United States General Accounting Office ‘Wdtington, D.C. 20548 General Government Division B-276730 April 25, 1997 The Honorable John L. Mica Chairman, Subcommittee on Civil Service Committee on Government Reform and Oversight House of Representatives Subject: Federal Retirement: Comnarison of High-3. 4. and 5 Salarv Factors Dear Mr. Chairman: . This letter responds to your February 20, 1997, request for information on the effects of changing the high-3 salary factor in the formulas that are currently used to compute Civil Service Retirement System (CSRS) and Federal Employees Retirement System (FERS) pension benefits. Congressional consideration of modifications to high 3 has led to the impression that employees would need to work a number of years longer in order to earn annuities under high 4 or high 5 that would be comparable to their high-3 annuities. Our objective was to determine how much longer retiring employees would need to work to earn basic annuities under a high 4 or a high 5 that would be comparable to the annuities they would have received under a high 3, had they retired before the computation factor were changed.’ To meet this objective, we created illustrative CSRS and FERS general schedule employees who had met the age and service requirements for retirement and computed the basic annuities they would have received under the high-3, high-4, and high-5 average salaries. In making these computations, we took into account that the basic annuity a retiring employee receives is a function of the employee’s high-average salary, creditable service, and the applicable accrual rate. An accrual rate is an annual benefit percentage that is multiplied by a high-average salary in computing an annuity. CSRS and FERS accrual rates differ. The CSRS accrual rate provides greater benefits because CSRS is a stand-alone pension program, while the FERS program includes pension benefits from Social Security and the Thrift Savings Plan, in addition to a basic ‘In this report we use the term basic annuity to refer to the annuity a retiring employee would receive before any reductions for the retiree’s share of survivor and/or health benefits. GAO/GGD-97-84R High 3,4, and 5 Salary Factors B-276730 annuity.” In computing CSRS and FERS annuities, we developed salary histories for general schedule employees that we believed generally would capture the least and most number of months retiring employees might have to work under a high 4 or a high 5 to earn annuities comparable to those they would have received under a high 3, had they retired before any change went into effect. These salary histories were for two groups of employees at five different grade levels. The first group included employees with rising salary histories (i.e., those who, over their last 5 years of service, had promotions and/or in-grade step increases). The second group included employees with stable salary histories (i.e., those who, over their last 5 years of service, received the maximum salary for their grade level). We did our work in Washington, D-C., between February and April 1997 in accordance with generally accepted government auditing standards. A more detailed description of the assumptions and methods used in our analysis is provided in enclosure I to this letter. RESULTS Employees retiring under either CSRS or FERS would need to work longer to receive annuities under a high 4 or a high 5 that would be comparable to the annuities they would have received under a high 3, before any change in the annuity computation factor.3 The amount of extra time, however, is measured in months rather than years. Reasons why include the fact that an employee’s “The formula for CSRS annuities is: (a) 1.5 percent x high-3 average salary x the first 5 years of service, plus (b) 1.75 percent x high-3 average salary x the next 5 years of service, plus (c) 2.0 percent x high-3 average salary x all service over 10 years. For example, an employee retiring at age 60 with exactly 20 years of service would receive a basic annuity of 36.25 percent of his or her high-3 average salary. The accrual rate for FERS annuities is either 1.1 percent x high-3 average salary x years and months of service, if the employee is at least age 62, and has 20 or more years of service or 1.0 percent x high-3 average salary x years and months of service, if the employee is under age 62 or age 62 or older and has less than 20 years of service. For example, an employee retiring at age 62 with 20 years of service would receive a basic annuity of 22 percent of his or her high-3 average salary. 3As discussed in greater detail in enclosure I, we used the term comparable to mean an annuity that under a high 4 or a high 5 had become equal to or slightly larger than the high-3 annuity. 2 GAOIGGD-97-34B High 3,4, and 5 Salary Factors B-276730 pay normally increases when he or she works longer, thus, so does the employee’s annuity at retirement. Employees who work into the next calendar year in order to earn comparable annuities can receive general schedule pay increases early in the calendar year as well as step increases. In addition, the extra time employees work is added to their years of creditable service, which also increases the value of their annuities at retirement. For our illustrative employees, under a high 4, the least amount of extra time a retiring employee would need to work would be about 3 months, the most about 5. Under a high 5, the least number of extra months would be about 5, the most about 9. Tables 1 and 2 show these results in greater detail and provide comparisons of our illustrative employees. In the tables, employees with rising salary histories are those having service that culminated at step 3 or 4 of the grade; employees with stable salary histories are those having service that culminated at step 10 of the grade. Table 1 shows that if a high 4 were used there would be a small difference in the length of time employees would need to work to eaSn annuities comparable to their high-3 annuities. The least number of extra months would be 3, the most 5. Table 1 also shows that, overall, those employees with rising salary histories would need to work somewhat longer than those with stable salary histories to earn annuities comparable to their high-3 annuities. For example, CSRS employees with 30 years of service and stable salary histories would need to work an extra 4 months, compared to 5 months for those with rising salary histories. Similarly, FERS employees with 15 years of service and stable salary histories would need to work an extra 3 months, compared to 4 months for those with rising salary histories. 3 GAO/GGD-97-84R High 3,4, and 5 Salary Factors B-276730 Table 1: Additional Number of Months Emnlovees at Selected Grade/Stex, Levels Would Need to Work Under a High 4 to Earn Annuities That Would Be Comnarable to Those Available If a High-3 Formula Were Used to Calculate Basic Retirement Annuities ‘ension Plan/ Years of Service 3 Months 4 Months 5 Months XRS with 30 GS-5/10 GS-5/4 fears of service G S-7/1 0 GS-713 GS-9/10 GS-913 GS-1200 GS-1213 GS-1 5/l 0 GS-1513 CSRS with 20 GS-5110 GS-514 GS-713 years of service GS-7/10 GS-913 GS-9/10 GS-12l3 GS-12/10 GS-1513 GS-15/10 FERS with 20 GS-5110 G S-514 GS-713 years of service GS-7/10. GS-12/3 G S-913 GS-g/IO GS-1513 GS-12/10 GS-15/10 FERS with 15 GS-5/10 GS-5/4 years of service GS-7/10 GS-713 GS-9/10 GS-913 GS-12/i 0 GS-I 2l3 GS-I 5/l 0 GS-1513 Source: GAO calculations. Table 2 shows that if a high 5 were used there would be a larger difference in the length of time employees would need to work to earn annuities comparable to their high-3 annuities. They would need to work between 5 and 9 extra months. Also, under a high 5, employees with rising salary histories would continue to need to work longer than those with stable salary histories to earn annuities comparable to their high-3 annuities. However, the effects of salary history would become more pronounced under a high 5. For example, table 2 shows that CSRS employees with 30 years of service and stable salary histories 4 GAO/GGD-97-34R High 3,4, and 5 Salary Factors B-276730 would need to work about 7 extra months, compared to 9 extra months for those with rising salary histories. Similarly, FERS employees with 20 years of service and stable salary histories would need to work an extra 5 months, while those with rising sa.lary histories would need to work as many as 9 extra months. Table 2: Additional Number of Months Emnlovees at Selected Grade&ten Levels Would Need to Work Under a High 5 to Earn Annuities That Would Be Comnarable to Those Available If a High-3 Formula Were Used to Calculate Basic Retirement Annuities Pension Plan/Years of Service 5 Months 7 Months 8 Months 9 Months CSRS with GS-5/10 GS-514 30 years of GS-700 GS-7/3 service GS-9/10 GS-9/3 GS-12/10 GS-12/3 GS-15/10 GS-15/3 CSRS with GS-5/10 GS-5/4 20 years of GS-7/10 GS-713 service GS-9/10 GS-913 GS-12/10 GS-1213 GS-15/10 GS-1513 FERS with GS-5/10 GS-514 GS-7f3 20 years of GS-7110 G S-913 GS-15/3 service GS-9/10 GS-I 2/3 GS-12/10 GS-15/10 FERS with GS-5/10 GS-5/4 G S-7/3 15 years of GS-7/10 GS-12/3 GS-9/3 service GS-9/10 GS-15/3 GS-12/i 0 GS-15/10 GAO/GGD-97-84R High 3,4, and 5 Salary Factors B-276730 AGENCY COMMENTS We shared a draft of this letter with the Director of the Office of Personnel Management (OPM) for review and comment. In a letter dated April 11, 1997, the Director agreed that the scenarios presented in the letter accurately show how CSRS and FERS benefits would be reduced if an average salary change were implemented. He also stated that the Administration has not sought legislation to change benefit computations because it favors stability in long- term benefit programs for federal employees. OPM’s written comments are reprinted as enclosure II to this letter. As we arranged with the Subcommittee, unless you publicly announce this letter’s contents earlier, we plan no further distribution of it until 30 days after the date of this letter. We will then send copies to the Director of OPM, the Ranking Minority .Member of your Subcommittee, and the Chairman and Ranking Minority Member of the Subcommittee on International Security, Proliferation, and Federal Services, Senate Committee on Governmental Affairs. We will also make copies available to others upon request. The major contributors to this letter were Margaret ,Wrightson and Tyra DiPalma. Please contact me on (202) 512-9039 if you have any questions regarding this letter. Sincerely yours, Michael Brostek Associate Director Federal Management and Workforce Issues Enclosures - 2 GAOIGGD-97-84R High 3,4, and 5 Salary Factors ENCLOSURE I ENCLOSURE I SCOPE AND METHODOLOGY To determine how much longer employees would need to work to receive annuities under a high 4 or a high 5 that would be comparable to the annuities they would have received under a high 3, we created salary histories at five different grade levels and used them to compute annuities under each of the three high-average salaries. In creating the sa3ary histories, we used a rising step level (step 2 or 3) as well as a stable step level (step 10). Table 3 shows the starting and ending points of these histories.’ Specifically, we created salary histories for employees retiring in December 1996 under a high 3 at grades 5, 7, 9, 12, and 15 with step levels of either 2 or 3, and 1O.5 We also calculated annuities using these salary histories under a high 4 and a high 5. The salary histories were created using the actual general schedule rates for the years 1992 through 1997.6 Our analysis included 1997 because the illustrative employees would have had to work for a period of months into the future (i.e., into 1997) to earn annuities under a high 4 or a high 5 that would be comparable to the high-3 annuities they would have received, had they retired in December 1996. We selected the various grade and step levels because logically these histories would provide the greatest contrast in the number of additional months retiring general schedule employees might have to work. They were logical because in averaging the salaries an employee might earn over a 3, 4, or 5-year period, the reduction in his or her initial annuity from shifting to a high 4 or a high 5 would be the smallest when the averaged salaries are equal-except for any general pay adjustments. The reductions in initial annuities would be larger when the salaries to be averaged increased each year-over and above any general pay adjustments. Other factors equal, the larger the increases in salary over the averaging period, the greater the reduction in the initial annuity. 4While step 2 was one of the step-level starting points, it was not an ending point for any of the illustrative employees. In our analysis, none of the employee’s service culminated at step-level 2 because of the way in which actual step increases are timed. 5The rising step-level histories included a promotion in 1995 from grades 4, 5, 7, 11, and 14, respectively. ‘For the years 1994 through 1997, the general schedule rates used incorporated the locality pay area of Washington and Baltimore. 7 GAOIGGD-97-84R High 3,4, and 5 Salary Factors ENCLOSURE I ENCLOSURE I Table 3: Grade and Steu Levels in 1994, 1995. and 1996 Grade/Step If Retired in ber 1996 Under IIGS-7/lO I Not applicable I GS-7/10 IIGS-9110 I Not applicable I GS-g/10 lr GS-12/10 I Not applicable I GS-12/10 GS-15/10 Not applicable GS-15/10 Source: GAO calculations. We created all salary histories under the assumption that the employees had met certain age eligibility requirements, under CSRS (age 55 or 60) and FERS (age 62).7 We calculated CSRS retirement annuities for the various grade and step levels, assuming that the employees had either 20 or 30 years of service at the time of their retirement. We calculated FERS retirement annuities under the assumption that the employees retired at age 62 with either 15 or 20 years of service.* Based on the salary histories, we calculated the annuities for 7The FERS annuity formula applies to the basic annuity (e.g., defined benefit) portion administered by OPM. It does not include the Social Security or Thrift Savings Plan portions. *The FERS retirement formula is different depending on whether the employee is at least 62 years of age and has 20 years or more of creditable service at the time of separation. We used 15 years in the FERS formula for employees retiring with less than 20 years of service. Had we chosen another number below 20, the amounts of the FERS annuities we computed would have been 8 GAO/GGD-97-84R High 3,4, and 5 Salary Factors ENCLOSURE I ENCLOSURE I employees retiring in December 1996 under a high 3 at the various grade and step levels described above. In addition, we calculated the annuities for each month thereafter under a high 4 and a high 5 until the basic annuities produced by our calculations were comparable with the employee’s high-3 annuity of December 1996. These high-4 and high-5 calculations showed the additional length of time employees would need to work to receive an annuity comparable to the one they would have received under a high 3. In this letter, we used the term comparable to mean an annuity that under a high 4 or a high 5 had become equal to or slightly larger than the high-3 annuity. Had we defined comparable to mean an annuity slightly smaller than the high-3 annuity, our estimate of the number of extra months employees would have needed to work generally would have dropped by 1 month. OPM’s Chief, Retirement Policy Division, agreed that our methodology was reasonable and that it correctly demonstrated the range of extra months retiring employees potentially would need to work under a high 4 or a high 5 to earn annuities comparable to the ones they would have received under a high 3, had they retired before the change. OPM also told us that most federal employees retire with stable rather than rising salary histories. different. However, the proportional reductions in initial annuities resulting from a shift to a high 4 or a high 5 would have been similar to the ones we computed for 15 years of service. 9 GAO/GGD-97-84R High 3,4, and 5 Salary Factors ENCLOSUREII ENCLOSURE II UNITED STATES OFFICE OF PERSONNEL MANAGEMENT WASHINGTON,DC 20415.0001 OFFICE OFTHE DIRECTOR Mr. Michael Brostek, AssociateDirector FederalManagementand Workforce Issues United StatesGeneralAccountingOffice GeneralGovernmentDivision Washington,D.C. 20548 Dear Mr. Brostek: Thank you for the opportunityto review the draft correspondence on the comparisonof retirementbenefitsunderthe Civil ServiceRetirementSystem(CSRS)and the Federal EmployeesRetirementSystem(FERS)using an averageof the highest4 and 5 years of salary rather than the current highest3 yearsmethod. The scenariospresentedin the correspondence accuratelyshow how CSRS and FERS benefitswould be reducedif an averagesalary changewere implemented. Reflecting our strong views in favor of stability in theselong-termbenefit programsfor Federalemployees. the Administrationhas not soughtlegislationto changebenefit computationsthat employees have reasonablyexpectedas a Governmentcommitment. Again, thank you for the opportunityto provide comments. Sincerely, r (410121) 10 GAO/GGD-97-84R High 3,4, and 5 Salary Factors Ordering Information The first copy of each GAO,report and testimony is free. Additional copies are $2 each. Orders should be sent to the following address, accompanied by a check or money order made out to the Superintendent of Documents, when necessary. VISA and MasterCard credit cards are accepted, also. Orders for 100 or more copies to be mailed to a single address are discounted 25 percent. Orders by mail: U.S. General Accounting Office P.O. Box 6015 Gaithersburg, MD 20884-6015 or visit: Room 1100 700 4th St. NW (corner of 4th and G Sts. 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Federal Retirement: Comparison of High-3, 4, and 5 Salary Factors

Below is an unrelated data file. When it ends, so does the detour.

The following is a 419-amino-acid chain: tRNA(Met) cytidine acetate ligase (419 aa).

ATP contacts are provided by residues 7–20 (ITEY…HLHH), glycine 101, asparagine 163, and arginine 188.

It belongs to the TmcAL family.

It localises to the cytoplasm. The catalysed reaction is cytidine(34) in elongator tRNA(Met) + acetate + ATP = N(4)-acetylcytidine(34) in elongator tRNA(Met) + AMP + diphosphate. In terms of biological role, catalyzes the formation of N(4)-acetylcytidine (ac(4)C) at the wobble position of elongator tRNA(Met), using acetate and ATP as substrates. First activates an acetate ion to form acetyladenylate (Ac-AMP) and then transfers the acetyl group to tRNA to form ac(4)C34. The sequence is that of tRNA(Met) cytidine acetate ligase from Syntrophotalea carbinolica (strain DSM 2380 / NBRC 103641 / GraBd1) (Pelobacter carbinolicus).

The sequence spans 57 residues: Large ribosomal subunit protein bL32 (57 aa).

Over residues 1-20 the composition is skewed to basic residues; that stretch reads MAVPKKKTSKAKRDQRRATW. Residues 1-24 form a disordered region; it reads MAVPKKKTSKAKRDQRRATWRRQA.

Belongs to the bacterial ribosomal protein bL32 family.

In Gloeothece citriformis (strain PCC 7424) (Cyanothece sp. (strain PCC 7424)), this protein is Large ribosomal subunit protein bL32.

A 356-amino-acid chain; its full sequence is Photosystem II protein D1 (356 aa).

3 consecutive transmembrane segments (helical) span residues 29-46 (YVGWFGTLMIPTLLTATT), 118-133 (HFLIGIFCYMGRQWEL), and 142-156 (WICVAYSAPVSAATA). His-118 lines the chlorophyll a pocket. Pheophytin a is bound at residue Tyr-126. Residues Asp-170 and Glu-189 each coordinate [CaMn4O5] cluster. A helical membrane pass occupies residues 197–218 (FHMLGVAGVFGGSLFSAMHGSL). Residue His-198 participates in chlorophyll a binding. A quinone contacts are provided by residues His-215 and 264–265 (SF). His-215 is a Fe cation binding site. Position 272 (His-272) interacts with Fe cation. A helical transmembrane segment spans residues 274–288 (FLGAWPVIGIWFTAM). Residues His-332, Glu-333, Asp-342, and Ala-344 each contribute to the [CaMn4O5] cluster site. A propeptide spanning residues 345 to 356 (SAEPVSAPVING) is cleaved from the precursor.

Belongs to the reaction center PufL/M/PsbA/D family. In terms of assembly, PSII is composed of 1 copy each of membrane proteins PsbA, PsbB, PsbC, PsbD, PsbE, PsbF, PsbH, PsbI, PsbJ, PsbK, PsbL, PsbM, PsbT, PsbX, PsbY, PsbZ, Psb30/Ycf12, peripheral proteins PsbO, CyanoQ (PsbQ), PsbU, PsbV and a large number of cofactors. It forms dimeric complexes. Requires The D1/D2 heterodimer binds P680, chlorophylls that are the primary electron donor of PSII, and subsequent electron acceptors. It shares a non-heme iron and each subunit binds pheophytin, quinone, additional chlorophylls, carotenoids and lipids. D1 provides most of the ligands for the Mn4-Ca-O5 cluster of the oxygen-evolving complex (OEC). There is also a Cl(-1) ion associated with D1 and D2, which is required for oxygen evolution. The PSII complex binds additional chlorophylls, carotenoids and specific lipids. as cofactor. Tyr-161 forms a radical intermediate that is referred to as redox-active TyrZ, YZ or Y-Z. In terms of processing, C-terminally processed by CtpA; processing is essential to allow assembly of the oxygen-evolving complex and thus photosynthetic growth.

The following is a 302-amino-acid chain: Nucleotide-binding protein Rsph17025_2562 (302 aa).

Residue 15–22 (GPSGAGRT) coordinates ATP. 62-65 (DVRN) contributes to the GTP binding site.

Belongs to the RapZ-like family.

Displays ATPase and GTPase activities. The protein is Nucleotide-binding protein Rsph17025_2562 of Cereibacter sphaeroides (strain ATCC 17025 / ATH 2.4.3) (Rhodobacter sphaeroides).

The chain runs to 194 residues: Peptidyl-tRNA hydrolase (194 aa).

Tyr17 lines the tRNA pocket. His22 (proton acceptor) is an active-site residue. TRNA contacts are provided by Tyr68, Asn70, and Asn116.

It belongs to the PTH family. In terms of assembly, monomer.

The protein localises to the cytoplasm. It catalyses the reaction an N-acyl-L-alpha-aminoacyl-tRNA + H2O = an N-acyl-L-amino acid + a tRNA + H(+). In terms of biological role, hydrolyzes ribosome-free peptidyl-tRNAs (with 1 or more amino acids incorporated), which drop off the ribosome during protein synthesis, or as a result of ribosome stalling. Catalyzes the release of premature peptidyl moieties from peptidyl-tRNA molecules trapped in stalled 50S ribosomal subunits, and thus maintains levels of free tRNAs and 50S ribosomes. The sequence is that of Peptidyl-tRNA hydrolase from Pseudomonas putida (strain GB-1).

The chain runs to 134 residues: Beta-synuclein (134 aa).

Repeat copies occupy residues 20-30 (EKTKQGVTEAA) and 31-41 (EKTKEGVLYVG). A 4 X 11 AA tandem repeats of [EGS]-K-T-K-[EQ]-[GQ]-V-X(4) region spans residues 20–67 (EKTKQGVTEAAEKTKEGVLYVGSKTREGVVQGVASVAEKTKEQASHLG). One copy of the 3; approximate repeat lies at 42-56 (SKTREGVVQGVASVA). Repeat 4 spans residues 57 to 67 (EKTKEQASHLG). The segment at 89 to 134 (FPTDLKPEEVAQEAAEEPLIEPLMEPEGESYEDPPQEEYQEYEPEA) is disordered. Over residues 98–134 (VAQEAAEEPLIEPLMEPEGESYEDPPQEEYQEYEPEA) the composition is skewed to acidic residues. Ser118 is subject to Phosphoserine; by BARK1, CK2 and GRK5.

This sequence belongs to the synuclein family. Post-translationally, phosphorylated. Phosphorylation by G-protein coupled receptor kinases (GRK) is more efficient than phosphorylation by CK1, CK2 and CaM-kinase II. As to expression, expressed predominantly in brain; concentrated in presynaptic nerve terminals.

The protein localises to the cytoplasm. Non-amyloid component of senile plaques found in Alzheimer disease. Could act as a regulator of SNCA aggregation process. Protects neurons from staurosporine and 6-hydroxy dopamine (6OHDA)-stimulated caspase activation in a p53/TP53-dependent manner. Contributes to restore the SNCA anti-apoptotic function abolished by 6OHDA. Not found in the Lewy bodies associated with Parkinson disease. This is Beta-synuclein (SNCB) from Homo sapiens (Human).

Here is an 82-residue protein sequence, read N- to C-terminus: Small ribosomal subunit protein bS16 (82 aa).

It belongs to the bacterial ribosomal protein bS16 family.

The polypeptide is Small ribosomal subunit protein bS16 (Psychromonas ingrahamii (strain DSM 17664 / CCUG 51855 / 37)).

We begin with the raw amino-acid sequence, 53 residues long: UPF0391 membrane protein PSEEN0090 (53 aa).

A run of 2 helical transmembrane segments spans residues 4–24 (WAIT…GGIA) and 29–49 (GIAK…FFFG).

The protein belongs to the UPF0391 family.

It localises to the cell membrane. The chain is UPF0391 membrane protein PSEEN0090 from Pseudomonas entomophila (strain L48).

Published by the Government Accountability Office on 1997-04-25.
Below is a raw (and likely hideous) rendition of the original report. (PDF)